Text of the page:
Our History
the school gates open 8.40am each morning.
St. John of God Primary School, The Faythe, Wexford, Y35 YT38, Ireland. ~ 053-9123105. H.S.C.L. 087-9657964
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10:43:47am
Thursday, 6th August 2020

The Statue...

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In the early days the place for prayer meetings was in the oratory. A lamp was always burning there and could be seen from the quay. The fishermen and sailors knew they were home when they saw the light. The people themselves kept a lamp burning. A common question was "Is your mother in the lamp?" - which means she paid a few pence a week to keep it lighting. Mr James Marlowe of the Faythe remembers his sister Lil and some of the other monitresses going into the school twice a week to keep the light burning.

 

A story is told that one stormy night about one hundred years ago the crew of a small fishing boat lost their way at sea. For hours they lived in hope that the storm would clear and they would reach land safely. Most of them lived in the Faythe or surrounding districts. They were beginning to lose hope when suddenly one of them saw a light. They set their course in its direction and landed safely at Wexford Quays. Some say that the women were gathered in the oratory that night to pray for them. Whatever the story it was the light from the oratory of the school that saved them. In 1946 with the erection of the new school, the light no longer shone. But the fishermen of the Faythe decided to erect a statue of Our Lady on the gable end of the school. This statue would have a crown of lights which would be seen over Wexford Quay. It would bear the words "Mary Immaculate, Star of the Sea, Queen of the Faythe, pray for us". The description of the celebration in 1954 on the day on which the statue was blessed was carried in the local paper as follows:

 "A most edifying and inspiring ceremony took place at the St. John of God Convent School, The Faythe, Wexford on Thursday afternoon when, in the presence of a large number of people including old and young sailors, old and young lightship men, their wives and families and school children, the beautiful ten foot high Statue of Our Lady, which was to commemorate the Marion Year has been erected on the gable end of the school, fifty feet from the ground, was blessed by Rev. Dr. Staunton, Lord Bishop of Ferns.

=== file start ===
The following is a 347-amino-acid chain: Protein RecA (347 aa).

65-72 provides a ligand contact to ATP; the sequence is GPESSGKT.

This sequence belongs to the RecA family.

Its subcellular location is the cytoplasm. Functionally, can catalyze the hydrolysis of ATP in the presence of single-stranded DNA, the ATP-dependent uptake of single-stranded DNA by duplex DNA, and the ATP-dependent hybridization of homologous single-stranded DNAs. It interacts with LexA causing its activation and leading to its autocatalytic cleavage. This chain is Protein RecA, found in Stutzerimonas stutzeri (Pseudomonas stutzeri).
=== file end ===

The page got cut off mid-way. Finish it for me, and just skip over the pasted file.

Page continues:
There were present too, sisters of the various houses of the order, and the sculptor Mr. John Leonard, Redmond Place, Wexford, Ald. Nicholas Corish, and Mr John Howlin T.C. were also included in the large attendance.

Forming a Rosary at the foot of the gable end of the building were a number of smaller pupils in the charge of a nun. Prior to the ceremony there was a procession of the school children, led by Rev. W.J. Gaul, St. Peter's college, members of the Children of Mary Sodality, Sisters of St. John of God and the general public. Hymns were sung.

At the blessing of the statue His Lordship was assisted by Rev. W. Anglim C.C.; Rev. J.Cummins C.C.; Rev. M. Doyle C.C. Other clergy present were Rev. J.M. Butler Adm.; Rev. M.J.O'Neill, Maynooth Missions and Rev. Patrick Sharkey O.M.I. Inchicore, Dublin. After the blessing, His Lordship pressed the switch which lights the crown of bulbs on the head of the statue".

 The fishermen each gave the proceeds of one days fishing to defray the cost. The statue was honoured for years after that. On feast days of Our Lady throughout the year a procession of children would come out the front door and go singing hymns and saying rosaries around to the back. The Infants, of course, were always placed closest to the gable wall. Too small to concentrate for long on the prayers they craned their necks to see the statue way up in the sky. With clouds moving above it, it gave rise to the illusion of the first moving statue.

As stated in the newspaper report the statue originally had a crown of bulbs which shone like stars. Sr. Columbanus told me once of the difficulty of maintaining them. The bulbs were difficult and expensive to replace when broken so the bulbs were replaced by a more solid halo. This, however got broken too. When Sr. Teresa Joseph was Principal she got the light lighting again but in the storms of 1989 the halo was swept away by the wind and at the time of writing (1991) the statue has no light.

 

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